Packet networks are dynamic and bursty in nature. They are intended to maintain multiple services used by multiple users sharing a sole infrastructure. Over an extended period of time the utilization of the network seems quite low, but this is attributed to the fact that traffic is transmitted in bursts, which can consume all the available bandwidth. Given these circumstances, the IP network is expected to route traffic through the network in a balanced way. The bottom line is changes can occur in the network from one IP packet or Ethernet frame to the next.
The primary concern with telecom network management and data analytics today is that they both rely on CDRs, IP Detail Records (IPDRs) and Event Detail Records (EDRs) to understand what is happening in real time.
However, this definition of “real time” is dated and collecting data every few minutes is no longer sufficient. Ethernet frames in a 10 Gbps network can be transmitted with as little as 67 nanoseconds between each frame. In this situation we realized that “real time” in a packet network is not minutes; it is not even seconds. It is nanoseconds.
Decision Making in Real-Time
Using CDRs, IPDRs and EDRs for big data analytics is a good idea, depending on your goals. Big data analytics can be designated for two broad categories of decision-making:
- Real-time decision making
- Better planning and optimization of services and networks based on trends and predictive analysis
Utilizing detailed records for enhanced planning and optimization, along with various structured and unstructured data outlets, is valuable as they determine useful trends and predictions. However, this information cannot provide a complete picture unless coupled with real-time information from packet networks that can provide accurate details on what happened and when.
Detailed records cannot be used for real-time decision-making since they are only collected every five to 15 minutes. This is not compatible with what real-time should be in packet networks. For true real-time decision-making, network information must be continuously collected, stored and analyzed.
By collecting and storing network information in this way, we have the ability to analyze the data and make decisions in real time. This is also a source of detailed, reliable information on when and what occurred in the network to supplement other big data analytic activities.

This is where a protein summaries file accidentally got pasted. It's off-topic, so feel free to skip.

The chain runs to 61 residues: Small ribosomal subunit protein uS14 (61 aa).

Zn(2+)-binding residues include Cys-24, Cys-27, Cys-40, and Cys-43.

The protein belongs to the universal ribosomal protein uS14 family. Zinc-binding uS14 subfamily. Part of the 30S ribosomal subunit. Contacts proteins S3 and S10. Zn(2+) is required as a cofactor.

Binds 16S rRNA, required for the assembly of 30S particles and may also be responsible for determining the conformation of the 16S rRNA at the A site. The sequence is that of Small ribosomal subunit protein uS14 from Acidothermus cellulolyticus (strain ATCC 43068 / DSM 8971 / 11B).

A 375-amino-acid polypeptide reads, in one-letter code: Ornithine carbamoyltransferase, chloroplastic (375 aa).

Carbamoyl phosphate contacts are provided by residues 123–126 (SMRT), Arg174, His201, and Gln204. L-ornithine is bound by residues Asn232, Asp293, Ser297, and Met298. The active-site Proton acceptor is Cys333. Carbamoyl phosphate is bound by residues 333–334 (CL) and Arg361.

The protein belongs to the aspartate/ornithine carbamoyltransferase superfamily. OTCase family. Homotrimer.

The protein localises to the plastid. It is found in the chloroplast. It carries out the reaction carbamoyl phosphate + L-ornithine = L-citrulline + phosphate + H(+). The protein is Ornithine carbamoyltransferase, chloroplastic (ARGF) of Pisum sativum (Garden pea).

RTBDA in Telecom
The real-time data collection layer can provide telecom carriers with a consistent flow of information that can help optimize decision-making. Both the TM Forum and the IP Network Monitoring for Quality of Service Intelligent Support (IPNQSIS) project, part of the European CELTIC-Plus program, have explored this need as part of their research on customer experience management. Both projects concluded that probes and appliances are critical to providing reliable, real-time insight into what is happening in the network.
Traditionally, probes are data collectors that provide information to other management systems. Appliances use the same technology but also analyze the information and store it locally. Normally appliances are focused on a specific task, such as security, performance monitoring, or test and measurement. However, probes and appliances can be used as sources or implementations of real-time data for big data analytics strategies. The following provides a three-step view of how such an infrastructure could be applied.
First is the deployment of appliances for data collection. The key requirement here is that all the Ethernet frames and IP packets need to be captured, in real time, at line speeds with zero packet loss, no matter the environment. This visibility guarantees that a reliable stream of information is being collected.